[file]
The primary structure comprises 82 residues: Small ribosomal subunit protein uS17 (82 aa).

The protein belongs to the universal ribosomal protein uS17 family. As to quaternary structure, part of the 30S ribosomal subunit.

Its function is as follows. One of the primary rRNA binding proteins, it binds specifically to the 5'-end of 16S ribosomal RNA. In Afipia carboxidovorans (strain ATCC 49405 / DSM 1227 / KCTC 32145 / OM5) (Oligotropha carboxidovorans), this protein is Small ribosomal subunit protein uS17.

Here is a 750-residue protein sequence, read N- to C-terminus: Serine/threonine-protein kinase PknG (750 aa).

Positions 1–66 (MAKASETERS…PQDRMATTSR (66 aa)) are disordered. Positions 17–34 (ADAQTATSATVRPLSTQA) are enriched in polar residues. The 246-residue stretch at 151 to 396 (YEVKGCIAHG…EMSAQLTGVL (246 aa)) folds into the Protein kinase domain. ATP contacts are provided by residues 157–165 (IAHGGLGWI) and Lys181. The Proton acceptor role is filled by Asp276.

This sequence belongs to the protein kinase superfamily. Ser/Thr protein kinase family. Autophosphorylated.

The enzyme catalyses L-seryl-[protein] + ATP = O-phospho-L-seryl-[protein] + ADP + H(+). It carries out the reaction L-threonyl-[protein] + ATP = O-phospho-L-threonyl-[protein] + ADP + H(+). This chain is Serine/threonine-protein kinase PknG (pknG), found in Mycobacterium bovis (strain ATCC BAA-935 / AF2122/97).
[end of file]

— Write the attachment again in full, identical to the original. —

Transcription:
The primary structure comprises 82 residues: Small ribosomal subunit protein uS17 (82 aa).

The protein belongs to the universal ribosomal protein uS17 family. As to quaternary structure, part of the 30S ribosomal subunit.

Its function is as follows. One of the primary rRNA binding proteins, it binds specifically to the 5'-end of 16S ribosomal RNA. In Afipia carboxidovorans (strain ATCC 49405 / DSM 1227 / KCTC 32145 / OM5) (Oligotropha carboxidovorans), this protein is Small ribosomal subunit protein uS17.

Here is a 750-residue protein sequence, read N- to C-terminus: Serine/threonine-protein kinase PknG (750 aa).

Positions 1–66 (MAKASETERS…PQDRMATTSR (66 aa)) are disordered. Positions 17–34 (ADAQTATSATVRPLSTQA) are enriched in polar residues. The 246-residue stretch at 151 to 396 (YEVKGCIAHG…EMSAQLTGVL (246 aa)) folds into the Protein kinase domain. ATP contacts are provided by residues 157–165 (IAHGGLGWI) and Lys181. The Proton acceptor role is filled by Asp276.

This sequence belongs to the protein kinase superfamily. Ser/Thr protein kinase family. Autophosphorylated.

The enzyme catalyses L-seryl-[protein] + ATP = O-phospho-L-seryl-[protein] + ADP + H(+). It carries out the reaction L-threonyl-[protein] + ATP = O-phospho-L-threonyl-[protein] + ADP + H(+). This chain is Serine/threonine-protein kinase PknG (pknG), found in Mycobacterium bovis (strain ATCC BAA-935 / AF2122/97).